Klout has become the social networking world’s punching bag once again after a Wired article revealed how very real the consequences of your score can be. One prospective hire told the site how his job interview had been cut short once his dismal Klout score surfaced.
It’s not the first time the social leveraging site has made an impact. Last year, an algorithm update and some privacy questions had everyone (me included) examining the site and its sudden impact. Now the uproar over Klout has returned, and once again it’s time to take a step back and see the site for what it’s really worth.
Sometimes, Klout matters
The general reaction to the recent Klout speculation can be summarized as “Klout doesn’t matter.” It’s just a silly site that we’ve all put too much collective stock into, and now the drawbacks are some people take it a little too seriously (more on that shortly). The problem with that line of thinking entirely rejects any element of purposefulness Klout does have.
The Internet and social platforms have made jobs out of thin air – social media managers and digital marketing strategists are now a dime a dozen. These positions are completely tied to Web proliferation and a person’s ability to manage the Internet for all its worth, eking every last bit of blood out of any and all effective mediums.
Is there something scummy-feeling about all this? Probably: the advertising and marketing industries have never been known for their terribly virtuous business operations. There’s a lot of manipulating and leveraging going on, and it was happening long before Facebook and Twitter took over.
Klout is both a product of and for this. If you want to hire someone to help with a brand’s digital and social media campaigns, that person probably needs to be well-connected. And while the science behind Klout isn’t exactly clear and likely has its caveats, it’s currently the only available system for determining a person’s social influence.
There are plenty of jobs and situations in which a Klout score shouldn’t matter. Teachers, lawyers, doctors – even many media-friendly companies don’t need every single person to be a networking netizen. But there are jobs that there never were before that depend solely on who you know and how well you can virtually connect. And these people absolutely know what a Klout score is and how to get a better one (think SEO experts; it’s a similar frame of mind) – and it makes sense for that to matter.
Klout is our own damn fault
Eventually, not having a Facebook account will be like not having an email account – which is to stay largely unacceptable. If you plan to compete in (most of) the corporate world, you have to have one. Klout is just an extension of this, and sure, it’s a shallow one, but so are all things social media. Does anyone think the endless, 140-character descriptions of how one’s day is going coming out of Twitter are for the larger good? Reality check: They’re not.
It’s understandable that we don’t want to be judged by our Klout scores, but the fact that we even have this (very, very first world) problem is our own fault. If you have a Facebook, Twitter, or Google+ account, or troll Tumblr, rely on Linkedin, and own your own About.me or Flavors.me landing page, you’ve engaged with social media and are using it to promote yourself. There are very few among us who can actually play the “it’s the best way to stay in touch with (fill in the blank)” card.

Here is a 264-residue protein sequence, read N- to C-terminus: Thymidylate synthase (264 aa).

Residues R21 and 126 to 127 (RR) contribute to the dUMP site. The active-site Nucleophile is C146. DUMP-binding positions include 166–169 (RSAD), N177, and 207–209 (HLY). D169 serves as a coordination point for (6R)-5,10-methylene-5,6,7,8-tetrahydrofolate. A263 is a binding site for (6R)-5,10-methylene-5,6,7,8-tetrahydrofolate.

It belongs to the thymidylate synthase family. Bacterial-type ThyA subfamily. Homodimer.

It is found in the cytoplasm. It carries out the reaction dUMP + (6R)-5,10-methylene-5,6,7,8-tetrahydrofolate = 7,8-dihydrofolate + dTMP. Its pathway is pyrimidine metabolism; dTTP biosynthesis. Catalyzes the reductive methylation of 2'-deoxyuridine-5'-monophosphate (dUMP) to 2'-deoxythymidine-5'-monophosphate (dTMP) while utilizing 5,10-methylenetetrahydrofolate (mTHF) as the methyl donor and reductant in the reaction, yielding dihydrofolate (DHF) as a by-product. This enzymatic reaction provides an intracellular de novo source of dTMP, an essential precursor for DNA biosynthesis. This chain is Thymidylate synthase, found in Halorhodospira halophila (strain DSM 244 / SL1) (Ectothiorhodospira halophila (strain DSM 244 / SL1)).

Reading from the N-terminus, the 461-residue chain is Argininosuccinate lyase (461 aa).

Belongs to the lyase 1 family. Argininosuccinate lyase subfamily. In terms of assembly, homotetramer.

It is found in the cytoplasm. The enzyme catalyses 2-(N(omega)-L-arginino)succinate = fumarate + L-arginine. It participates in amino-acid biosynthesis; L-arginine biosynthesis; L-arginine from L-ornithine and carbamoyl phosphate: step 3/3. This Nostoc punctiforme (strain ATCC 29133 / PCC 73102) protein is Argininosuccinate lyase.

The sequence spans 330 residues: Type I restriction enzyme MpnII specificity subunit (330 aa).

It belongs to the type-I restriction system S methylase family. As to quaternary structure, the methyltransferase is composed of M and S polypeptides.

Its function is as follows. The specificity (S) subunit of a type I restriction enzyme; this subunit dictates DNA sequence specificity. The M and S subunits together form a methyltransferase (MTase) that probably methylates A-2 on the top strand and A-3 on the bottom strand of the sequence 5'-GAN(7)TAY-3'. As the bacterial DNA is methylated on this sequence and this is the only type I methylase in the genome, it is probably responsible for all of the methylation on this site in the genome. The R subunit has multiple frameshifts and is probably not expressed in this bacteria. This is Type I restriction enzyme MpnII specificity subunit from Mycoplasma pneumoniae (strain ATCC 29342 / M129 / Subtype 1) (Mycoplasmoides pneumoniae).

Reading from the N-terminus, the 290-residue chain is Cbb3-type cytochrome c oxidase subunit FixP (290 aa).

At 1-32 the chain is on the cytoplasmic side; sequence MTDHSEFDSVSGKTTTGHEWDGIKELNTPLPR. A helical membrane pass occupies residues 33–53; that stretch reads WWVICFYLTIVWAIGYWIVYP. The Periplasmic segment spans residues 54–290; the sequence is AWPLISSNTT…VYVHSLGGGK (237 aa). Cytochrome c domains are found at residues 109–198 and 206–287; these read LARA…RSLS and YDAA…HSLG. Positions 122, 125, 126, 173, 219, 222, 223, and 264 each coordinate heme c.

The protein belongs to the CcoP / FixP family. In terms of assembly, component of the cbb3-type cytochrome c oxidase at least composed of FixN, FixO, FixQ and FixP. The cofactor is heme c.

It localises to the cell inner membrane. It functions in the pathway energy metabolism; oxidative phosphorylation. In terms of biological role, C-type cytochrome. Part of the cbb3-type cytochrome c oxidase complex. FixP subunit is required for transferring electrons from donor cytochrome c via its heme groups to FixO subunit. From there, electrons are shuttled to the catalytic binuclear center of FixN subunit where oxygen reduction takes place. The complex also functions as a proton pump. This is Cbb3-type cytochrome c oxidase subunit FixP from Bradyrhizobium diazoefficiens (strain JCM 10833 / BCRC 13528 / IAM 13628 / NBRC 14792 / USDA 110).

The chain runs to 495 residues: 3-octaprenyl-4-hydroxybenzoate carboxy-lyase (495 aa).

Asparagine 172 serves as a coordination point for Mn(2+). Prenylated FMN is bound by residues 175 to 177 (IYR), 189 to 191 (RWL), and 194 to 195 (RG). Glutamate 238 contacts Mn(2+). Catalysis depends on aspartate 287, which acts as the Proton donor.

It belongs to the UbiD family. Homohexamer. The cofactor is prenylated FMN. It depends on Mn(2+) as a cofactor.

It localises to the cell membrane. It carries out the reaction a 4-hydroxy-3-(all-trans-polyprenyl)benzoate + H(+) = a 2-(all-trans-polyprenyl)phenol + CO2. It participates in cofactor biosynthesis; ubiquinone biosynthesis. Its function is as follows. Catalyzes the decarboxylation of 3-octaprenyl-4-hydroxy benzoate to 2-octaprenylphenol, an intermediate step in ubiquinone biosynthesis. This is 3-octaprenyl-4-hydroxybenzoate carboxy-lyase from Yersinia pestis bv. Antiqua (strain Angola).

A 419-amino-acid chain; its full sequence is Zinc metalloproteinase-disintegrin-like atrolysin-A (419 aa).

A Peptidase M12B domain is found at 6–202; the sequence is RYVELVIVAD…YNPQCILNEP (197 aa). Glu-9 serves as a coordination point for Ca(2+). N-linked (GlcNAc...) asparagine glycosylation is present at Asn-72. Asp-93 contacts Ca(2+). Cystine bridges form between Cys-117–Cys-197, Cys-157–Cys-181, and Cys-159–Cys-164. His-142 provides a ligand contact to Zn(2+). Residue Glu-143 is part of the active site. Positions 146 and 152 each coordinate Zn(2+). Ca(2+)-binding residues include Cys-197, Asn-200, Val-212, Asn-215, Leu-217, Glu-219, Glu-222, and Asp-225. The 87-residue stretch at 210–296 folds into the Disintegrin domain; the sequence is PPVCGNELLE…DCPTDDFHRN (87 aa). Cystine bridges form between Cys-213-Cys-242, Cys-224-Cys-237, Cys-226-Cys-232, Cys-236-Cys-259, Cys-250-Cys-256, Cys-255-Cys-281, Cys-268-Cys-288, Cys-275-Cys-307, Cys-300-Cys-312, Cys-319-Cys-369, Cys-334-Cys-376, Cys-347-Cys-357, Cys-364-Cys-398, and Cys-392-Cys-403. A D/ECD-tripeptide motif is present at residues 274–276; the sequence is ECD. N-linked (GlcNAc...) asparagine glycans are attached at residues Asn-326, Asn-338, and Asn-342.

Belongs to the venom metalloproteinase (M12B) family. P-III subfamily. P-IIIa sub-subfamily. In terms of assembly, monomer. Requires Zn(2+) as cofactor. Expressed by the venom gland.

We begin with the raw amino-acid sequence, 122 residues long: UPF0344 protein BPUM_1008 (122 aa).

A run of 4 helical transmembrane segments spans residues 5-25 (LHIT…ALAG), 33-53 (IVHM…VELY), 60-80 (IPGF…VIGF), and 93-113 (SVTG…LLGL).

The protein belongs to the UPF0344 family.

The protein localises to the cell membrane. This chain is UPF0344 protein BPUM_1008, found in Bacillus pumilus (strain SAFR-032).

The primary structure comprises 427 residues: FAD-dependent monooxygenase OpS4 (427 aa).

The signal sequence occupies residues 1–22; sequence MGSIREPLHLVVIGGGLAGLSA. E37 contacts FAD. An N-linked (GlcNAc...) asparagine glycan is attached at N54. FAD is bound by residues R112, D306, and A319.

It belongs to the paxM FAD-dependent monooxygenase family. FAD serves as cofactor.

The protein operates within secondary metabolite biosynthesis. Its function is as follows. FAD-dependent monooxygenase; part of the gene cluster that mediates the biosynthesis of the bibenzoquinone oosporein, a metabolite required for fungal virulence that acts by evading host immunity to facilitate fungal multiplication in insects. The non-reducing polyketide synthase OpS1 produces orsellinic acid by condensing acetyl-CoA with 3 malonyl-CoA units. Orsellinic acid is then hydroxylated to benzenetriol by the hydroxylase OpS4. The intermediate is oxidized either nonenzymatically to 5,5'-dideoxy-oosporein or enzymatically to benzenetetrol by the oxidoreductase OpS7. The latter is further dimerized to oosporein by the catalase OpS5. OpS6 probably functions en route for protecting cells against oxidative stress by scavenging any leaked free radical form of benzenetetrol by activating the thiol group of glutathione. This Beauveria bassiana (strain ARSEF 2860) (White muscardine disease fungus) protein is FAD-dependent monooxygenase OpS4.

Most of us have been sucked in to the presentation, promotion, and undeniable narcissism of social networking, and the fact the something like Klout exists is all our faults. It’s not like what Klout is doing couldn’t be done in a cruder and perhaps more mathematical way; concerned parties could simply add up your Facebook friends, Twitter followers, and the like by hand, take into account what sort of people and brands you’re interacting with, your subject of expertise, etc, etc. It would be time-consuming, but in most cases very possible.
For some, Klout can act as a nice middle man. You might not want to share everything on social sites, but a score to show you’re interactivity prowess would be helpful. You can give Klout permission to see your data and create a score without inviting any individual eyes to the party. A Klout score reveals you know what you’re doing without all the details.
Everybody, calm down
The uproar is understandable: It’s this unknown science that’s ranking our digital worth, and we don’t know anything about it or exactly how important it is. But before you try to demonize the site, keep in mind that it is far from showing up on your average work application – and that interested employers will judge your social networking standing with or without it.
But a healthy Klout score will continue to mean perks, not jobs. People who toe the line and strive to improve their numbers (which don’t necessarily reward thought provoking statements or hard-hitting analysis) will receive Klout partner perks. The site works with Gilt Groupe, Moo, Red Bull, and others to reward users. And plenty of other brands pay attention and in some cases treat those with high scores differently.
For a handful of constantly tweeting, Facebook-checking people, this means some really amazing things: Expensive dinners, car rentals, free hotel rooms. But for most of us, it’s a free pack of Moo business cards. When it comes to the things that really matter, Klout will remain an outlier. It’s a tool of the social media echo chamber that encourages brand loyalty and is a boon to marketers, but it’s far from a legitimate tool signifying worth.
If you’re a person that needs to worry about your Klout score, you probably already have – or you should perhaps consider a different career. And if you’re not… well then, you’ll miss out on the brand-pumped perks, but (largely) will be saved from worrying about being asked to provide your Klout score and Social Security number next time you apply for a job.